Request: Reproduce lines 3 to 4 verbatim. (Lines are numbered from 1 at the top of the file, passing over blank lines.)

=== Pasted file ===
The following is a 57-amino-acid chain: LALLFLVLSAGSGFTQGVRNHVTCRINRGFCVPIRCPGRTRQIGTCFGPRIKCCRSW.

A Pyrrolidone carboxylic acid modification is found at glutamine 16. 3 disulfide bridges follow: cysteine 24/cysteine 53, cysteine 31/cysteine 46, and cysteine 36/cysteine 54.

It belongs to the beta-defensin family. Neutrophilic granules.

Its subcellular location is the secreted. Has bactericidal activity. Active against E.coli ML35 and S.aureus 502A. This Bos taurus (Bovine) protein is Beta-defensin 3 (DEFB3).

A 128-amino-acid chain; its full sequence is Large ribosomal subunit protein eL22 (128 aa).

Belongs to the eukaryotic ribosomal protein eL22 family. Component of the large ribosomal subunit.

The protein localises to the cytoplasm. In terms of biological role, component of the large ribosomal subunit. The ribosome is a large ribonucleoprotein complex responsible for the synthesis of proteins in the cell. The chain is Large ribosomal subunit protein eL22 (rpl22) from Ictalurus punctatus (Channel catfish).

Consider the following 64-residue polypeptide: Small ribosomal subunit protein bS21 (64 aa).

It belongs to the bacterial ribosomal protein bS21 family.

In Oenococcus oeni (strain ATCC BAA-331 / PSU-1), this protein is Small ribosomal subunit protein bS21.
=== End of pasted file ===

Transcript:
It belongs to the beta-defensin family. Neutrophilic granules.

Its subcellular location is the secreted. Has bactericidal activity. Active against E.coli ML35 and S.aureus 502A. This Bos taurus (Bovine) protein is Beta-defensin 3 (DEFB3).